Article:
Do your best to locate the original source to quote from; this is preferred to quoting a secondhand source.
Sometimes, however, only an indirect source is available - for example, an author's published account of someone's spoken remarks. If what you quote or paraphrase is itself a quotation, put the abbreviation qtd. in ("quoted in") before the indirect source you cite in your parenthetical reference. (You may wish to clarify the relation between the original and secondhand sources in a note.)" (MLA Handbook, 8th ed. p. 124)
Lawrence Christy remarked that Lindsay Ryan had a "unique style of debate" (qtd. in Anderson 107).
For your list of works cited, give the indirect source (Anderson) not the source quoted (Christy).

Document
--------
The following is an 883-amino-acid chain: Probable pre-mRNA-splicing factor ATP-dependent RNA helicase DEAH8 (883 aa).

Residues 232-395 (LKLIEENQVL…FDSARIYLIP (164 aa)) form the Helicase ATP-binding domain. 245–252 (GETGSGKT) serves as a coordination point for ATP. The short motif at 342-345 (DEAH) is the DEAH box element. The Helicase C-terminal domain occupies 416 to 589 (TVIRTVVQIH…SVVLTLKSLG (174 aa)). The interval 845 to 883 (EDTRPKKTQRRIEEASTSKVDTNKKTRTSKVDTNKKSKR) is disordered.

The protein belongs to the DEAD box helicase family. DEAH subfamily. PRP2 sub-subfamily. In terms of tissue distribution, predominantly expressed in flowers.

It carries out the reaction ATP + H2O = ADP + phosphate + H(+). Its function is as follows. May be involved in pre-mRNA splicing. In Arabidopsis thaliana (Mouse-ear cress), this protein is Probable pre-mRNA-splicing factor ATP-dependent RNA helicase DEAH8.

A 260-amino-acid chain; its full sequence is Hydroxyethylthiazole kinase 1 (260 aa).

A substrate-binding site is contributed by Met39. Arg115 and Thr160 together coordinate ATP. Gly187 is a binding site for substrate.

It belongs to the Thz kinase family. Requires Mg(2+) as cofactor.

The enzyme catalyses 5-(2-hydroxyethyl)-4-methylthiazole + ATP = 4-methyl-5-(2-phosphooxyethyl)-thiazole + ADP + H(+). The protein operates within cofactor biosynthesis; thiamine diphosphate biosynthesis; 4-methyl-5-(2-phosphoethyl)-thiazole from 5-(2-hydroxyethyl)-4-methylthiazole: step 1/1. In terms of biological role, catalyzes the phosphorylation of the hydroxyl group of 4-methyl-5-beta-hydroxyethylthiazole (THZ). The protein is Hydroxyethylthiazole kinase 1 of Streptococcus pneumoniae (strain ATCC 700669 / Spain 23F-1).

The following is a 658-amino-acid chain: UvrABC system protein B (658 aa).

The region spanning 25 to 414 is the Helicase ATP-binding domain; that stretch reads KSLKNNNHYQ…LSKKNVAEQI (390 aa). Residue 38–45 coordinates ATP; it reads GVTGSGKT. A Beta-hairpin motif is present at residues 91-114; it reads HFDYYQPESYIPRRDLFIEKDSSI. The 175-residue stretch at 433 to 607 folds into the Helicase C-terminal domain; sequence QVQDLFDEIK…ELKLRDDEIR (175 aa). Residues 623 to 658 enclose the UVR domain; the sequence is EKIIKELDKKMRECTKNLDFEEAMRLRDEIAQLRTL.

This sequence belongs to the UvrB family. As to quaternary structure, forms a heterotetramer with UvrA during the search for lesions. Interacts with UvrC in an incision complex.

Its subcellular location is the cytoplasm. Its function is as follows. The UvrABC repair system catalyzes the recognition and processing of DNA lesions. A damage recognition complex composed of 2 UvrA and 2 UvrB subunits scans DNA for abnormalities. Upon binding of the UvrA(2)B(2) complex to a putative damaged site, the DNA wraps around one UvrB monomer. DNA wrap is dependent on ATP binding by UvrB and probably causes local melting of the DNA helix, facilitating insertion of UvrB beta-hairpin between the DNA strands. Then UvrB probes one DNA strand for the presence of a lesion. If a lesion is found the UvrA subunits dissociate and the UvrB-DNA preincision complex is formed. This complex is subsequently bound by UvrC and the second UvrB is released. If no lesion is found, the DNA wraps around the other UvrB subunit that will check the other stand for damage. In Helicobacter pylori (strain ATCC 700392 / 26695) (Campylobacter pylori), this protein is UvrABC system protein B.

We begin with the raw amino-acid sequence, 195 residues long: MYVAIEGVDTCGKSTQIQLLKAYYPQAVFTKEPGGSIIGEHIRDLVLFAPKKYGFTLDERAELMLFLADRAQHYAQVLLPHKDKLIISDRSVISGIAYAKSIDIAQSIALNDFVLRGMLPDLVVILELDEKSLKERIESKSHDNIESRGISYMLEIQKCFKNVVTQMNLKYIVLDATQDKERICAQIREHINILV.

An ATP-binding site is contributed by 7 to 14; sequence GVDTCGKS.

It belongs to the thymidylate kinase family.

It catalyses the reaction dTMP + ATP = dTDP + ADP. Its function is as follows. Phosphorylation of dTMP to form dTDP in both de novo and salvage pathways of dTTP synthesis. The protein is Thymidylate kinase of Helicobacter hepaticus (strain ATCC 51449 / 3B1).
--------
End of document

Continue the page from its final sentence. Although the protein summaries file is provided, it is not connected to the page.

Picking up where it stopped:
Indirect source example:
Original authors (or indirect source - who your authors are quoting): Botan and McCreadie
Your authors (or secondary source - where you found quote): Kizza and Ssanyu
In-text citation example:
Researchers Botan and McCreadie point out that “workers are objects of information collection without participating in the process of exchanging the information” (qtd. in Kizza and Ssanyu 14).
Kizza, Joseph Migga and Jackline Ssanyu.“Workplace Surveillance.” Electronic Monitoring in the Workplace: Controversies and Solutions. Ed. John Weckert. Idea Group Pub, 2005. Hershey, PA.
Paraphrasing an indirect quote?
Do not do this, 'indirect paraphrasing’ is bad writing practice; at worst you will lose marks at best you will confuse your reader.
Why is it bad writing practice?
Good writing is not based on assumptions.
Learning to integrate quotes well in combination with your own ideas and opinions will make you a better writer.